Nothing attracts a builder's attention quite as much as a community that sells out early. That was the case at Pelican Sound Golf and River Club, a WCI Communities development on the banks of the Estero River in Estero, between Naples and Ft. Myers, Fla. The last of 1,299 homes in the 547-acre master planned community sold at the beginning of 2003, a full three years ahead of schedule.

WCI attributes the quick sellout to several factors, not the least of which was a unique sales strategy that bundled the cost of golf and river club memberships into the purchase of each home in the community. Product in Pelican Sound included multifamily, villa, and single-family, ranging in price from the low $120,000s to about $450,000.

“You have no initiation fee required, yet you are an equity member,” says David Fry, senior vice president and general manager of WCI's amenities group and Prudential Florida/WCI Realty. “Because it's spread across every residence, the dues rate is very reasonable—30 [percent] to 40 percent of what a typical private club would be in this market. It's very attractive to a buyer who wants access to a course and to be a member, but not something ultra high end.”

WCI had similar sales success at The Colony, a 1,200-unit development within Pelican Landing in Bonita Springs, near WCI's headquarters, that WCI programmed to sell out in five to six years. It sold out in four.

“I personally think the concept we employed at Pelican Sound—a bundled concept—is one we can continue to do well in. We just have to find the right location,” said Fry.

Facing Facts The approach at Pelican Sound is a strong example of the pricing innovations builders are using to entice new home buyers to purchase club memberships. Building the fee into the mortgage makes the purchase much more feasible for mid-level price points. The initiative may be particularly useful because of a resistance Fry says he's seen in recent months to the purchase of high-end golf memberships. In surveys, home buyers who have opted not to buy golf memberships said the decision boiled down to discretionary spending.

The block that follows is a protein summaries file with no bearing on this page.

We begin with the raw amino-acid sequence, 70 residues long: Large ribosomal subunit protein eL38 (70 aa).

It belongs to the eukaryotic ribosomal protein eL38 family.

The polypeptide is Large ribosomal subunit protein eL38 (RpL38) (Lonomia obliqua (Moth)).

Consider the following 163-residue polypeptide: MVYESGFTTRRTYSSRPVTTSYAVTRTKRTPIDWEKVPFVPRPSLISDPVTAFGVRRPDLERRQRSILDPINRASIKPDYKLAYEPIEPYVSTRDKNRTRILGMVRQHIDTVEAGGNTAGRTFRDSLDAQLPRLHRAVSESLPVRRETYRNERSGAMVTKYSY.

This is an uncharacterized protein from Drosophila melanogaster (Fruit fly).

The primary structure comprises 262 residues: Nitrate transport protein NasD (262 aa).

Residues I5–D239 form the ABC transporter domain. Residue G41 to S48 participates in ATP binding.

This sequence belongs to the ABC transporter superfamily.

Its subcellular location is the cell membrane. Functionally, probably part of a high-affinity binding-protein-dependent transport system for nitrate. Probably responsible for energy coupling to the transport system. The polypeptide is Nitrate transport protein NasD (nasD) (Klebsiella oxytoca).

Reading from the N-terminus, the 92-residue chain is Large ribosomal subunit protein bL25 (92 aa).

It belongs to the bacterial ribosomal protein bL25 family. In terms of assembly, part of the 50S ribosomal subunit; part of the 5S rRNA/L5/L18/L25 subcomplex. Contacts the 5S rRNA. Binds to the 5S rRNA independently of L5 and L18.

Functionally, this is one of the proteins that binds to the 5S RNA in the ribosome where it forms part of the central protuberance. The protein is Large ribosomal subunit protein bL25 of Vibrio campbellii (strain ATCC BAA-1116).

“[Home buyers] had a membership up North, they're only here three months of the year and they couldn't justify it. Two years ago, it wasn't an issue. And it's not just us. It's everyone in this market selling memberships over $100,000,” said Fry. “Golf in general is feeling the pain because it's a discretionary purchase. People are looking for a way to cut back.”

WATER FRONT: Pelican Sound sits on the banks of the Estero River in Florida. That's especially true since golf appears to be losing some of its appeal among home buyers interested in living in a country club community. Fitness has become a much bigger component in meeting the expectations of country club buyers.

“Across all price points, the things that rate the highest are walking and fitness, with golf a close third or fourth,” Fry says. “Golf is becoming less and less important, although we're in a market where you need golf to compete.”

An amenities-rich lifestyle is the hallmark of WCI, which operates approximately 600 holes of golf and 1,000 boat slips as well as country club and recreational facilities.

Pelican Sound is no exception. It features 27 holes of golf designed by Chip Powell and Senior PGA Tour player Mike Hill; an 18,000-square-foot clubhouse with a full pro shop, locker rooms, and both casual and formal dining; the 6,000-square-foot River Club, a riverfront fitness center, swimming pool, and canoe launch; lighted tennis courts; private direct boating access to the Gulf of Mexico; and a beach shuttle to Lover's Key State Park on the Gulf. As a package, it features all the elements that Fry says are critical to the success of a country club community.